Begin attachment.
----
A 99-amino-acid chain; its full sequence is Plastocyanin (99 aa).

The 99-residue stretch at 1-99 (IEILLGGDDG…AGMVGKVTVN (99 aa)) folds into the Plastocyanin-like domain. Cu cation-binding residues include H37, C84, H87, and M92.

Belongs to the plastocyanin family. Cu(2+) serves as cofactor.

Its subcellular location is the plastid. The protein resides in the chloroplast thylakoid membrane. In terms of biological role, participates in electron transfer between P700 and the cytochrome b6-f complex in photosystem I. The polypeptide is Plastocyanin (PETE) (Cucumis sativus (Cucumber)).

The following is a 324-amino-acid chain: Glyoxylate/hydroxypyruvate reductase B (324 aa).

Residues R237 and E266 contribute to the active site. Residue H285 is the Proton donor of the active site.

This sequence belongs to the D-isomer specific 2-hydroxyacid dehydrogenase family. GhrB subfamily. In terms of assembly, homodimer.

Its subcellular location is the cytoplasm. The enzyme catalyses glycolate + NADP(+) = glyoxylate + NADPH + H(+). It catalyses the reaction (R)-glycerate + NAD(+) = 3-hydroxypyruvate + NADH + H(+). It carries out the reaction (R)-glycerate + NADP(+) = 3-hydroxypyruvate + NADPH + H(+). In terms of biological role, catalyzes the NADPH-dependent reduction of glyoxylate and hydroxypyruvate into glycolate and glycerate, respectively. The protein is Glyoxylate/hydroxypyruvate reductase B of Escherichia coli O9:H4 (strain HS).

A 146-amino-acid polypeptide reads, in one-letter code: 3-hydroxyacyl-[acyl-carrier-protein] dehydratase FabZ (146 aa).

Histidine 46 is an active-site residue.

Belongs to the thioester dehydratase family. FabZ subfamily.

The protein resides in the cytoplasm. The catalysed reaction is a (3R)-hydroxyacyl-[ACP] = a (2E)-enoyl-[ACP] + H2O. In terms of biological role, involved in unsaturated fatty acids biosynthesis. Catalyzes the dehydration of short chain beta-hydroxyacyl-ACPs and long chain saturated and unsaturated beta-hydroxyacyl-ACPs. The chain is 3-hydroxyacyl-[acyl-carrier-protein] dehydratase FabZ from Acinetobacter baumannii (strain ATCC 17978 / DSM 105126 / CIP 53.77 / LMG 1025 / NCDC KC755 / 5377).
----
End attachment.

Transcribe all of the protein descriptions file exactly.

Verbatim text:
A 99-amino-acid chain; its full sequence is Plastocyanin (99 aa).

The 99-residue stretch at 1-99 (IEILLGGDDG…AGMVGKVTVN (99 aa)) folds into the Plastocyanin-like domain. Cu cation-binding residues include H37, C84, H87, and M92.

Belongs to the plastocyanin family. Cu(2+) serves as cofactor.

Its subcellular location is the plastid. The protein resides in the chloroplast thylakoid membrane. In terms of biological role, participates in electron transfer between P700 and the cytochrome b6-f complex in photosystem I. The polypeptide is Plastocyanin (PETE) (Cucumis sativus (Cucumber)).

The following is a 324-amino-acid chain: Glyoxylate/hydroxypyruvate reductase B (324 aa).

Residues R237 and E266 contribute to the active site. Residue H285 is the Proton donor of the active site.

This sequence belongs to the D-isomer specific 2-hydroxyacid dehydrogenase family. GhrB subfamily. In terms of assembly, homodimer.

Its subcellular location is the cytoplasm. The enzyme catalyses glycolate + NADP(+) = glyoxylate + NADPH + H(+). It catalyses the reaction (R)-glycerate + NAD(+) = 3-hydroxypyruvate + NADH + H(+). It carries out the reaction (R)-glycerate + NADP(+) = 3-hydroxypyruvate + NADPH + H(+). In terms of biological role, catalyzes the NADPH-dependent reduction of glyoxylate and hydroxypyruvate into glycolate and glycerate, respectively. The protein is Glyoxylate/hydroxypyruvate reductase B of Escherichia coli O9:H4 (strain HS).

A 146-amino-acid polypeptide reads, in one-letter code: 3-hydroxyacyl-[acyl-carrier-protein] dehydratase FabZ (146 aa).

Histidine 46 is an active-site residue.

Belongs to the thioester dehydratase family. FabZ subfamily.

The protein resides in the cytoplasm. The catalysed reaction is a (3R)-hydroxyacyl-[ACP] = a (2E)-enoyl-[ACP] + H2O. In terms of biological role, involved in unsaturated fatty acids biosynthesis. Catalyzes the dehydration of short chain beta-hydroxyacyl-ACPs and long chain saturated and unsaturated beta-hydroxyacyl-ACPs. The chain is 3-hydroxyacyl-[acyl-carrier-protein] dehydratase FabZ from Acinetobacter baumannii (strain ATCC 17978 / DSM 105126 / CIP 53.77 / LMG 1025 / NCDC KC755 / 5377).